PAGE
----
During the 5-year period 2008-2012, many countries, particularly the European countries, were successful in reducing their emissions as required. It is noteworthy that several industrialized developing countries such as China, India and Brazil categorized as Non-Annex I Parties are exempted from any emission reduction commitments because they have low per capita emissions, while at the same time, they emit high overall amounts of GHGs. This was a thorny issue not acceptable to countries like USA, Canada and Japan who wanted these high emitting countries also to undertake reduction commitments, which countries like China and India vehemently opposed. This dispute resulted in these developed countries withdrawing from the KPCC.



At the 15th Conference of Parties (COP15) held in Copenhagen in 2009, UNFCCC was due to decide on the terms of extension of KPCC beyond 2012 and several proposals were in the agenda. Several developed countries including those in the European Union were willing to undertake enhanced reductions. A committee comprising Brazil, Russia, India, China and South Africa (BRICS) was appointed to work out the details and present its recommendations to the Plenary. They had almost finalized a scheme recommending enhanced mandatory commitments to be undertaken by developed countries during the 5-year period 2013-2017 by closing time of the last day of the conference.

However, at the 11th hour, in an unprecedented move, USA President Barack Obama barged into the closed room where the BRICS committee meeting was held and made an intervention, which no one else would dared to have done. He announced that USA would pledge to get developed countries to mobilize funds to the extent of USD 100 billion a year by 2020 to finance projects in developing countries that would reduce their emissions. Trusting President Obama’s word, both China and India changed their stance hitherto held and agreed to undertake voluntary reduction commitments.

President Obama took a step further and proposed that even the developed countries should undertake only voluntary emission reductions rather than mandatory reductions as decided by KPCC. Surprisingly, the BRICS committee agreed to this proposal without raising any objection. He emphasized that developed countries should be left to decide to what extent they should reduce carbon emissions without being prompted by the KPCC. It may be noted that Annex I Parties had collectively reduced GHG emissions from fossil fuel burning from 30,950 MtCO2Eq in 1990 to 25,647 MtCO2Eq in 2018, a 17.1% reduction, with 11 Parties non-complying (UNFCCC website).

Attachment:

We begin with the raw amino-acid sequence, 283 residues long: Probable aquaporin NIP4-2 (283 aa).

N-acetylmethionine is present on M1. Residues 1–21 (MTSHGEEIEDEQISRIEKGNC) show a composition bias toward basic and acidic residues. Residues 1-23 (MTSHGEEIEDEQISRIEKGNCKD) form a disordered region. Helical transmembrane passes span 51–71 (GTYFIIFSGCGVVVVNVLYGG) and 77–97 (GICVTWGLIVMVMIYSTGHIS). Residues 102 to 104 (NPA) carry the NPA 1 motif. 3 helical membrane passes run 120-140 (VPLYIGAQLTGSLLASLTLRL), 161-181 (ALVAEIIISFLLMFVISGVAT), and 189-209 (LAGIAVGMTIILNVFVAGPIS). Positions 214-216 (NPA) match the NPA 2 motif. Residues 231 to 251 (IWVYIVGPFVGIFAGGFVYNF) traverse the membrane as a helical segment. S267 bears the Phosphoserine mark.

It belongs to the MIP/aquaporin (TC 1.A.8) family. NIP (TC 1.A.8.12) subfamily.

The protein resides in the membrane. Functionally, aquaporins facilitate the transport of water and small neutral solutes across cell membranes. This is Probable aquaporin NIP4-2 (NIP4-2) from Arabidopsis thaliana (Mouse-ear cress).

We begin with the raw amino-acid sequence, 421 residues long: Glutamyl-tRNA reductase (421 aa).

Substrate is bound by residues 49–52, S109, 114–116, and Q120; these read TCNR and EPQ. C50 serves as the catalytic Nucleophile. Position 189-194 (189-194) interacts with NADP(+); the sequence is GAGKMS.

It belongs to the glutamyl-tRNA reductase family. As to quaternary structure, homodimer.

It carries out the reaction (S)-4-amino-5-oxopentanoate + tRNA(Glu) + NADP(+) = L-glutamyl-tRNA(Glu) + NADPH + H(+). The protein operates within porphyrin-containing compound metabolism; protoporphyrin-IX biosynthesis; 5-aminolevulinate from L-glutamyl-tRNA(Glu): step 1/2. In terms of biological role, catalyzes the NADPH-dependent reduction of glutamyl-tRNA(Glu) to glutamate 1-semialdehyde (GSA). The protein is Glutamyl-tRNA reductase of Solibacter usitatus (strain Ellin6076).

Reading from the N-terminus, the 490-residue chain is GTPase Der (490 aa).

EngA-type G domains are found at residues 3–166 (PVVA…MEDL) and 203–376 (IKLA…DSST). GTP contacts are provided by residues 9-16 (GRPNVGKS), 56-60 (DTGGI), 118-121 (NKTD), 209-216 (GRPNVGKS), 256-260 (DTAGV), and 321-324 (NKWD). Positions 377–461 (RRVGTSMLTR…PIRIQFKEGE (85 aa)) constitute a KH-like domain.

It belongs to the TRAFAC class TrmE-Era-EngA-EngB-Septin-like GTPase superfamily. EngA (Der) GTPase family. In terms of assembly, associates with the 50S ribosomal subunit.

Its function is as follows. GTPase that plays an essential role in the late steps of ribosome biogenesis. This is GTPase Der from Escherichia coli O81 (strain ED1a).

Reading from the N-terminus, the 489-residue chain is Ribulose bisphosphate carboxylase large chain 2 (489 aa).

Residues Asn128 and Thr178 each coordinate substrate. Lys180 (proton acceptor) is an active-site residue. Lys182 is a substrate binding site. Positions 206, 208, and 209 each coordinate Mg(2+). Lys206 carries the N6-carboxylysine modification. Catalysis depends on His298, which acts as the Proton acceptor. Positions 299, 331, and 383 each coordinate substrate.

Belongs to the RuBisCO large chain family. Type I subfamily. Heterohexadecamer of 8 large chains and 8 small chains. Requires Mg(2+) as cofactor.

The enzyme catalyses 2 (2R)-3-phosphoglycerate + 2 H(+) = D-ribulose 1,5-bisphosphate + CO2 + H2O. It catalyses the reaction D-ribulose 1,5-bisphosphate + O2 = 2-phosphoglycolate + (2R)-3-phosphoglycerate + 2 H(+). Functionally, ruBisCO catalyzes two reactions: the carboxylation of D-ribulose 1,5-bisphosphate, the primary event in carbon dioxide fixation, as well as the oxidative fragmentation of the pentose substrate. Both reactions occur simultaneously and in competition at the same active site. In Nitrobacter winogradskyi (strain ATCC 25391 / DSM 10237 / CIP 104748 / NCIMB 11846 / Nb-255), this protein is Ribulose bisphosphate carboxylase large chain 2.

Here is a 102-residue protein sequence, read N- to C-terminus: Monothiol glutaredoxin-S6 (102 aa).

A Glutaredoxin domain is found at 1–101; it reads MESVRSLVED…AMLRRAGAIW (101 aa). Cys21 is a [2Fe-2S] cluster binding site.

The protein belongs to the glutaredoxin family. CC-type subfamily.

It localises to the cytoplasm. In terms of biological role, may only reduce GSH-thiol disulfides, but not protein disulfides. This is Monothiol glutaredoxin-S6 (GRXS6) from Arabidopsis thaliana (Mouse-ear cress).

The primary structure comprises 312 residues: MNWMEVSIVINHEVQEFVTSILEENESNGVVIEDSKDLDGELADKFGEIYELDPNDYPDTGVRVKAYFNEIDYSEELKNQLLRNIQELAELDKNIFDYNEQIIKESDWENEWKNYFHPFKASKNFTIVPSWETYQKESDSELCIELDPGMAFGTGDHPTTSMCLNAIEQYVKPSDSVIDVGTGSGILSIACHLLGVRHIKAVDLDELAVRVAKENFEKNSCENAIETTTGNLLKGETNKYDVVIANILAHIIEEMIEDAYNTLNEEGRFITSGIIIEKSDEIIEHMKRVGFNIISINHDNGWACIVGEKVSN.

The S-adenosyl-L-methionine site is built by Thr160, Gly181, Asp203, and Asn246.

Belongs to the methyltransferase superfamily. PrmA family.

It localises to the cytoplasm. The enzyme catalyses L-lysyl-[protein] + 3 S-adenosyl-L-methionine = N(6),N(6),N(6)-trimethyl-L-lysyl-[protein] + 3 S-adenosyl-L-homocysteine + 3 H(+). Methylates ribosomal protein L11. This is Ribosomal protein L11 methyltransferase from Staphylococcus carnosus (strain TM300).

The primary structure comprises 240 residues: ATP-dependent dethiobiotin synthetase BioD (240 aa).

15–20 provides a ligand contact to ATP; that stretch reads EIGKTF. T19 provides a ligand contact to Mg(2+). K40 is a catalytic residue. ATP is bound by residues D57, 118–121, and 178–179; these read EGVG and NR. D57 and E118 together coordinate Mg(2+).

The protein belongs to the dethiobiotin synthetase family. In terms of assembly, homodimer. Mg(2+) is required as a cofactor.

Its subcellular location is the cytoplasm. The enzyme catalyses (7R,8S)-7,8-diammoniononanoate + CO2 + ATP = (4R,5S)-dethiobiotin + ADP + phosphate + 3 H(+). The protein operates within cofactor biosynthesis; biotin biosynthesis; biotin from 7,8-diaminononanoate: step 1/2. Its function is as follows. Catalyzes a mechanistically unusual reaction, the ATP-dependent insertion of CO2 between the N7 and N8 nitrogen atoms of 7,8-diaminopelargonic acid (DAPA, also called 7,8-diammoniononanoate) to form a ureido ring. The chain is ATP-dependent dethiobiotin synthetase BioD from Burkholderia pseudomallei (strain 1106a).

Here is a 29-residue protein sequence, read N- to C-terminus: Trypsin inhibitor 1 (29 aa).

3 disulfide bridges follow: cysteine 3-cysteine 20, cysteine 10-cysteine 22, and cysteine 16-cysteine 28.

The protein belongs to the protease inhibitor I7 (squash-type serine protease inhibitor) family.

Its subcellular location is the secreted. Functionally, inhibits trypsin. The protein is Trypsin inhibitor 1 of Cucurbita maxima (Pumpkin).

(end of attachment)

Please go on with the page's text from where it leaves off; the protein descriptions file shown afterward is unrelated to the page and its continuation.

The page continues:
The intervention made by President Obama was tabled at the Plenary where it was taken note of, but was incorporated into the COP15 report which said that “developed countries commit to a goal of mobilizing jointly USD 100 billion dollars a year by 2020 to address the needs of developing countries. This funding will come from a wide variety of sources, public and private, bilateral and multilateral, including alternative sources of finance. A significant portion of such funding should flow through the Copenhagen Green Climate Fund (GCF) to be established”. This arrangement was referred to as the Copenhagen Accord (CA). It was further decided that the modality of implementation of this Accord should be completed by 2015.



With the proposal made at COP15 in 2009, UNFCCC took 6 years of negotiations for a consensus to be reached on the modality of implementing the CA. Finally, a decision was made in this regard at COP21 held in Paris in 2015, resulting in the adoption of the Paris Agreement on Climate Change (PACC). This incorporated the mandate given in the CA for undertaking voluntary emission reductions applicable to all countries. Developing countries agreed for undertaking these commitments on the understanding that they would receive adequate financial assistance for implementing projects that would reduce their emissions. This was clearly evident from speeches made by Heads of States at the Paris conference including Sri Lanka’s.